From Canberra Times 26 October 2017
The territory government has lost a vote over calls for an overarching “environmental plan” for the Red Hill nature reserve and surrounds, after an at times fiery debate on development in the area on Wednesday.
The debate in the Legislative Assembly centred on what Opposition planning spokeswoman Nicole Lawder dubbed a “sham consultation” on the Federal Golf Club’s plan to build a 125 units and redevelop the club.
While the club has announced such plans numerous times over the years, it has not yet lodged an actual development application for the proposal.
Ms Lawder had proposed a motion calling for a complete moratorium on development in the general area until an Assembly committee would investigate development proposals in the area and look at a possible “masterplan”.
While the Opposition’s motion did not get the key Greens support needed, the Opposition backed a Greens motion for an “environmental plan” to be completed, in a rare defeat of the government’s numbers.
She hit out at the government’s referral of the club’s development plans to a community panel, which she said residents had described as degenerating into a “farce”, with questions from panel members still unanswered when the panel’s work was closed.
“They thought that they would be able to ask questions and get answers, to be able to ask for data and have the data provided…this is not what took place,” she said.
Ms Lawder also questioned why the government had allowed the community panel – seemingly the first time such a process has been used – for the club development.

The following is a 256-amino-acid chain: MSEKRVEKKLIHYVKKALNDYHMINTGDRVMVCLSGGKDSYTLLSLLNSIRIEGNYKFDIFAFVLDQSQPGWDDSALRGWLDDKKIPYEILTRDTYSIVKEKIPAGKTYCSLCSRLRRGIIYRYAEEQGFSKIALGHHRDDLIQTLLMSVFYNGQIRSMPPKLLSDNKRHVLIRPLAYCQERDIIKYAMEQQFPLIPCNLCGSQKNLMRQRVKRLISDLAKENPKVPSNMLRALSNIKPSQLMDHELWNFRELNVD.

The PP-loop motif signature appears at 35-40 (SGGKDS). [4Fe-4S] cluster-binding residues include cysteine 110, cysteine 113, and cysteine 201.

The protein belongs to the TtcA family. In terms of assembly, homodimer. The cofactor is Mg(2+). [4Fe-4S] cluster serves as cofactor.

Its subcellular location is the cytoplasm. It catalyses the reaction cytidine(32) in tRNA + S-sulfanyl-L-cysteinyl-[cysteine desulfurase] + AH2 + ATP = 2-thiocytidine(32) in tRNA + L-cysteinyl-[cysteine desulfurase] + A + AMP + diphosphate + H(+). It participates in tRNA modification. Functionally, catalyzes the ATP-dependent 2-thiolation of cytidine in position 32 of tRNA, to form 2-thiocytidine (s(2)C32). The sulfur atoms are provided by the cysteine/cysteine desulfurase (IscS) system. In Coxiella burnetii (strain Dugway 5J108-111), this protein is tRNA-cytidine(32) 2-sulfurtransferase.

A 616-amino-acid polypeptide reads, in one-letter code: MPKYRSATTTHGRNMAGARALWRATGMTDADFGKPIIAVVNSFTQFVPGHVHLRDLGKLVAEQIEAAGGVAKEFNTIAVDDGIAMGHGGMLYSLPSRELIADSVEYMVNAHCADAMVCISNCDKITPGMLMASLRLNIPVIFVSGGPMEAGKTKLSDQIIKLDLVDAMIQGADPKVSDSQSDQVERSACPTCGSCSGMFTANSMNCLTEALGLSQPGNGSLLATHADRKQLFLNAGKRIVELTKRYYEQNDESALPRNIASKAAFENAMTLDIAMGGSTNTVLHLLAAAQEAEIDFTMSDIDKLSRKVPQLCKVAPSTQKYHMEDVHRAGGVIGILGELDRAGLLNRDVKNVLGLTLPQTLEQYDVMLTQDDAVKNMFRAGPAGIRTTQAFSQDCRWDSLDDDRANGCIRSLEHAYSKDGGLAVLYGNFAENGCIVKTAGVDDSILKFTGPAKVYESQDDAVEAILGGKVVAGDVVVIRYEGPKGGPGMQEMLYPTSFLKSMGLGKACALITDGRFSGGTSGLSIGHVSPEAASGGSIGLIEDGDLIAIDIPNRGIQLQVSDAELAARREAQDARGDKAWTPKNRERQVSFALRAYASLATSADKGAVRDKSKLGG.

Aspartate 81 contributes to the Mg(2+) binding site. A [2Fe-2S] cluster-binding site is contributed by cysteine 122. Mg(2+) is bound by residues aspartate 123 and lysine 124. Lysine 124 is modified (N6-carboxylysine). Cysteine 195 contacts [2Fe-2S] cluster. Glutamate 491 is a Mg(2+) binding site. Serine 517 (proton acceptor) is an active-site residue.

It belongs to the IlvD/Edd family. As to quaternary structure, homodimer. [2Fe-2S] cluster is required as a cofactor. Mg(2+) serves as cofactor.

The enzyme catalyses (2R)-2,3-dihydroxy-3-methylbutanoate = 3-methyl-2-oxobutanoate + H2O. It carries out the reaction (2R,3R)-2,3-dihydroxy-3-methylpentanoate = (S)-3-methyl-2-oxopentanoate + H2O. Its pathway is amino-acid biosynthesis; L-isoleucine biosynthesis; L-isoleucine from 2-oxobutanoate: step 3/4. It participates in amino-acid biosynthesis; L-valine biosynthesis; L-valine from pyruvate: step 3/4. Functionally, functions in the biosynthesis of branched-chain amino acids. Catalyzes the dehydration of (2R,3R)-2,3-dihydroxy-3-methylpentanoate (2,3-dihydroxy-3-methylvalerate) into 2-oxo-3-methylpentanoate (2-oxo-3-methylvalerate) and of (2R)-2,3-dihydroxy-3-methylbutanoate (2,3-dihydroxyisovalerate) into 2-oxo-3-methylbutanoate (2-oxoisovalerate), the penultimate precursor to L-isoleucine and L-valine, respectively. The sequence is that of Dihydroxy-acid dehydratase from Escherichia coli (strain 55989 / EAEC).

She also linked that to the club’s decision to move from Clubs ACT to the union-linked Canberra Community Clubs group after Clubs ACT’s election campaign against the government.
Planning Minister Mick Gentleman rejected the Opposition motion, instead tabling government amendments that would instead see a report on the panel’s work released late next month, which were in turn rejected.
He also said that across the government “new methods of engaging with the community are needed” and rejected any prospect that the government was not meeting with “Clubs ACT and its members”.
Opposition leader Alistair Coe again raised questions of “government integrity” in wider comments in the debate about government decisions favouring “fellow travellers” of the Labor movement.
Ultimately, Greens MLA Caroline Le Couteur succeeded in passing an amendment to the motion representing the middle ground between the two major parties, with government support.
The motion called on the government to not go ahead with any Territory Plan variations for residential proposals for Section 66, Kent Street Deakin, the golf course and ‘other sites immediately adjacent’ to the reserve.
It also urged any such variations should only go ahead after an ‘integrated plan’ for the reserve and surrounds including a ‘detailed environmental plan’ to protect the reserve, which is home to nationally-significant woodlands.
But it remains to be seen specifically what that plan would look like, or if it will be implemented, with Planning Minister Mick Gentleman’s spokesman saying it was subject to an environmental impact statement from the developers.
While the government claimed it “supported” the Greens motion, it lost the vote on the the motion, indicating it failing to foresee its own defeat in the chamber, and has given no indication it will actually act on it.
The golf club’s vice-president Bob Correll said he couldn’t make any informed comment about the motion as it remained unclear was the practical implications were for the club’s development.
But he said the club had been happy to participate in the community panel, and it was now working on incorporating those recommendations into the proposal, expecting to hold community forums about it in November.
Mr Correll also said the club’s decision to join Canberra Community Clubs was related to its own decision to remove its pokies and “Clubs ACT’s agenda”, rather than the government’s relationship with the new clubs group.